The folks at Borgo Panigale live and die at the racetrack, and they engineer their bikes to do the same. With that, it was only natural to bring the 848 to the track and let it stretch its legs. We tagged along with the folks at SoCal Track Days (www.socaltrackdays.com) to one of their well-run, no-session trackdays at Spring Mountain Motorsports Park in Pahrump, Nevada. The Spring Mountain course provides a nice variety of fast sweepers, tight bends, hard-braking zones, short straights and a few bumps to test everything a bike can do.
Like the 1098, the 848 shares...
Like the 1098, the 848 shares the Desmosedici-style instrument cluster. Toggling between data is done via a lever on the left bar. With the purchase of the Ducati Data Analyser, one can download information like lap times and gear selection onto a USB card.
Opening the throttle on the Ducati at racetrack speeds one notices that the 849cc Testastretta engine provides a good spread of power. It was only as the revs neared redline that the power started to drop off. The series of red LED shift lights atop the Desmosedici-like gauge cluster was readable in a tuck, but otherwise shifting was done purely by ear. Fortunately, the rev limiter isn't abrupt like that of other Ducatis we've tested in the past.
On the chassis side, the quick steering exhibited on the street shone through at the track. Turns 9 and 10 are part of a quick chicane that leads onto the front straight and shows off the bike's nimble chassis. The slightly stiff rear suspension we noticed on the street suited the track conditions well. It was the front where we noticed the budget Showa suspension falling behind. Here the bike feels as though the compression-damping circuit is nonexistent and that damping is purely controlled by the spring. Similar to the shock linkage without ride-height adjustment, we believe this compromise to be another cost-cutting measure on Ducati's part. While this works well enough on the street, at track speeds there's a lack of feedback at maximum lean. Not to mention the severe fork compression under braking.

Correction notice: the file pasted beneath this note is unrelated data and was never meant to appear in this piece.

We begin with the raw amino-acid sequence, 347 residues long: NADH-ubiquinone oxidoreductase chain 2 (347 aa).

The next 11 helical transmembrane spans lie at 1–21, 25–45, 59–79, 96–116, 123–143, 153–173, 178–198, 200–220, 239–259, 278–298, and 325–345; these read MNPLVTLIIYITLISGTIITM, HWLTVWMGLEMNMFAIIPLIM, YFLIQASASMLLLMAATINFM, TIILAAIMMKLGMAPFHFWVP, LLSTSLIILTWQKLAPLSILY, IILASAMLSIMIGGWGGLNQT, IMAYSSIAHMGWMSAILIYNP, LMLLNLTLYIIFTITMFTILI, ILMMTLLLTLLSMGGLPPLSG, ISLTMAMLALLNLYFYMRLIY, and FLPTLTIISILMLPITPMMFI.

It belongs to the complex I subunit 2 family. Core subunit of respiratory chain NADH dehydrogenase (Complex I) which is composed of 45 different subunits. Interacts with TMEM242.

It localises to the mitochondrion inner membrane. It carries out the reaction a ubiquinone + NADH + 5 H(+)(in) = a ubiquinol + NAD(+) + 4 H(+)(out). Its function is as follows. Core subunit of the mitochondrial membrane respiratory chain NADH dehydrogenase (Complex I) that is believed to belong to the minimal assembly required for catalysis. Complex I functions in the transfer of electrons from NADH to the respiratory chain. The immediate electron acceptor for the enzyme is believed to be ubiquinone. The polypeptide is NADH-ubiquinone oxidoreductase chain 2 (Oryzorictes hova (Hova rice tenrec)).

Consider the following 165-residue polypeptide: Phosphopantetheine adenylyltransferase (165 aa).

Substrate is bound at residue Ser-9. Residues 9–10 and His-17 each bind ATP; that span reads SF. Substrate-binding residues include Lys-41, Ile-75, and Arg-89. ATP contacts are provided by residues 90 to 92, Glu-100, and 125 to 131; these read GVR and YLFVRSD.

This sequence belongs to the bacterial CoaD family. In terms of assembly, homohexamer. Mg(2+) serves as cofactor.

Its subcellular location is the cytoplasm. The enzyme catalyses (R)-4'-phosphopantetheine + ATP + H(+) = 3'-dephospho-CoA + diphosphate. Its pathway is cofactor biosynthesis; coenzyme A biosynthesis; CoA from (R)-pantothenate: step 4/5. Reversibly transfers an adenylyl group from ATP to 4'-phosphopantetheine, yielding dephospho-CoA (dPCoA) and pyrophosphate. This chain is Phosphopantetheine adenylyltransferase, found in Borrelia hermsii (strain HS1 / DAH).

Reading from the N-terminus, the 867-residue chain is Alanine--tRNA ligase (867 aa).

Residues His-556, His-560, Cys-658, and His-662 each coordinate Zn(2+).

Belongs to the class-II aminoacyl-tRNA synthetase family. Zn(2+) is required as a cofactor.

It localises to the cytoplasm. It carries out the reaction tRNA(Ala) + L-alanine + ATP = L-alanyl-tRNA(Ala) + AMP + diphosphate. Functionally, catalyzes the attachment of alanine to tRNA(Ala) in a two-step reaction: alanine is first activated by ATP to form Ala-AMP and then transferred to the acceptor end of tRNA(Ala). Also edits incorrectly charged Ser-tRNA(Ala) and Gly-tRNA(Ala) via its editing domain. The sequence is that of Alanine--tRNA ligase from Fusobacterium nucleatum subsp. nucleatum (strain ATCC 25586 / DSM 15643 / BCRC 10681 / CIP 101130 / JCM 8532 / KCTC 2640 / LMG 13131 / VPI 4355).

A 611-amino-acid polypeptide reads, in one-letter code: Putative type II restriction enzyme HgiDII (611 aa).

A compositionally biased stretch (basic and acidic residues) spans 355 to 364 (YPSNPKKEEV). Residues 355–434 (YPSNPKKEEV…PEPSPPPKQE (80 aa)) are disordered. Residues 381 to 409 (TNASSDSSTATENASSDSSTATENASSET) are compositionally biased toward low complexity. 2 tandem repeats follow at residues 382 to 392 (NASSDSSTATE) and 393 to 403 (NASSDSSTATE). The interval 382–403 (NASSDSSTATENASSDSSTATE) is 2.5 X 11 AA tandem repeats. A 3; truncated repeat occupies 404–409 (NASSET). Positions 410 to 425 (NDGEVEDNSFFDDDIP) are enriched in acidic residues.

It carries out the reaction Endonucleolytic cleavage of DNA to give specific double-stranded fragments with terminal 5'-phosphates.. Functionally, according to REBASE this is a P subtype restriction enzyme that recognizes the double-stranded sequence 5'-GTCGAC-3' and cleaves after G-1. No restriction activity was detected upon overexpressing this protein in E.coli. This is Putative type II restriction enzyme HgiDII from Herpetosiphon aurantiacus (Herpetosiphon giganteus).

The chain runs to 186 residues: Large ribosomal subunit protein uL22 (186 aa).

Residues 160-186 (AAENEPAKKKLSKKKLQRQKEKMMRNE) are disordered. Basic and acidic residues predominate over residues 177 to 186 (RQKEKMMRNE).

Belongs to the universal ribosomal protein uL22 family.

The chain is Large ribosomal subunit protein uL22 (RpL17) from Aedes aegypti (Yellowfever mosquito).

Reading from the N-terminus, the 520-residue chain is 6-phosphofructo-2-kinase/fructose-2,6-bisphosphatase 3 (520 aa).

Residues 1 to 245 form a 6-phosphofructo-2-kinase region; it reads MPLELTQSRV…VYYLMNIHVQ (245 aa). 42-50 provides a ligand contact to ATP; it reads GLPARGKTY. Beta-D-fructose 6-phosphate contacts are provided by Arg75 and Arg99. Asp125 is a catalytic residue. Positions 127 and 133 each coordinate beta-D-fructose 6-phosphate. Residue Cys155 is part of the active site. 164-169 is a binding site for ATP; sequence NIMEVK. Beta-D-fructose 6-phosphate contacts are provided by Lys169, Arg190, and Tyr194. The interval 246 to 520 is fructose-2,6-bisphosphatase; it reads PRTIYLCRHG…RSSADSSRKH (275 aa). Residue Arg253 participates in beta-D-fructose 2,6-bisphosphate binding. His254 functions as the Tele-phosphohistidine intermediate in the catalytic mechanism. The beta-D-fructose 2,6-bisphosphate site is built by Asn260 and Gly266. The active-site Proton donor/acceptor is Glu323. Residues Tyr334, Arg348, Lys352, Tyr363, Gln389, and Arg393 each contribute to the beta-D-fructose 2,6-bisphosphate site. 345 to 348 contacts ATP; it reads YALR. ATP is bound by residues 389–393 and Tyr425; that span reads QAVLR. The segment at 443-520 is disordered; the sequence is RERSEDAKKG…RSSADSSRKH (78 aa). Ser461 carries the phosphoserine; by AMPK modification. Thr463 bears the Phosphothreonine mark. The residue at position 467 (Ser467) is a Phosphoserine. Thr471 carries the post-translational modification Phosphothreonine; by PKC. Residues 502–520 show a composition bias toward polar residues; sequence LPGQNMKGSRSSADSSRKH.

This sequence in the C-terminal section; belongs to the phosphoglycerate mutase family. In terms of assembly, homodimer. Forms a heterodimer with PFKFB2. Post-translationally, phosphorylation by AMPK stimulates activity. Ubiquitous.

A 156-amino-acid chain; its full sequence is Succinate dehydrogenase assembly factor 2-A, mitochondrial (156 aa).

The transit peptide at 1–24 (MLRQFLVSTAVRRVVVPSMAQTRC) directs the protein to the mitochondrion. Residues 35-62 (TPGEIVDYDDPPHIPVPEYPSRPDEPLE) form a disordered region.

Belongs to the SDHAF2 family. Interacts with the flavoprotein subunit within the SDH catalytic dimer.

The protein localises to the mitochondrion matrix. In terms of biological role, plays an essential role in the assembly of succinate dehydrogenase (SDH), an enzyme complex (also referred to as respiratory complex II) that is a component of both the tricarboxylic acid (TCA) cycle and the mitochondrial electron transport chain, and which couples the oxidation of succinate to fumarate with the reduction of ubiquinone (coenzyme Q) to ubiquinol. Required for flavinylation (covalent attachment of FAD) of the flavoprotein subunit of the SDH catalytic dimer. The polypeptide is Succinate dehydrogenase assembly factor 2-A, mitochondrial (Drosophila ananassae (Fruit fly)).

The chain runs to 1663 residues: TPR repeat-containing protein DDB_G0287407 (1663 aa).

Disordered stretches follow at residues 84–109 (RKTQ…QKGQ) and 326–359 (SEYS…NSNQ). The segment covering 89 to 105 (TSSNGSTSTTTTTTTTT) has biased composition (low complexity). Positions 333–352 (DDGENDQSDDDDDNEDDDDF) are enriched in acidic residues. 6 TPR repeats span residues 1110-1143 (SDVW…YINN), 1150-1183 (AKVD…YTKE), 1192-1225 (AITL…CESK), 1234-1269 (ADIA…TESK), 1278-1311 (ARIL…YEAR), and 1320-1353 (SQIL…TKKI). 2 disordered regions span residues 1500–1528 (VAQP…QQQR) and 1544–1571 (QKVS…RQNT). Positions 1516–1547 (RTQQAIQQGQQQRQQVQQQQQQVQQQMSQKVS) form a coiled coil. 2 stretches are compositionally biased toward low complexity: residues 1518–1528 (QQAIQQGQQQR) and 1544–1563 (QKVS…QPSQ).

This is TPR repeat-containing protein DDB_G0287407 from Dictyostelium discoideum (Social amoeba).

Speaking of which, the Brembo brakes that perform so well on the street also do a great job on the track. The one-finger stopping power proved more than adequate for Spring Mountain's few hard-braking areas. With the bike's weak compression damping, however, jamming on the binders bottoms out the fork, causing the rear to skip off the ground and unsettle the bike. hlins bits for both the front and rear are optional and should really bring out the chassis's potential. It's important to note, too, that a steering damper does not come standard. As with the hlins parts, the damper is optional.
Overall, the little Ducati has the makings of a great track weapon. The first two turns at Spring Mountain-a series of long right- and left-hand sweepers-give the bike time to settle the suspension and carry great corner speed. Turn 2 has a few ripples in the pavement that test the suspension while fully leaned over-none of which seemed to be a problem. Riding the 848 at track speeds, one learns to make the most of what the bike gives you, which is great torque, strong brakes and a nimble chassis.
So What's The Deal?
The 1098 unquestionably has cast a huge shadow for the 848 to step out of. On the street it makes for a worthy companion, but riding it any which way but fast just doesn't do it justice. When flogged on the track it seems to come alive, but it's hampered by a few suspension woes-a bit like its bigger brother, really. Was the 848 never meant to step out of the shadows after all? No, instead the 848 walks right beside its brother and casts an even greater shadow. This then raises the question-will there be an S or R version coming in the near future? If history is any indication, we're willing to bet on it.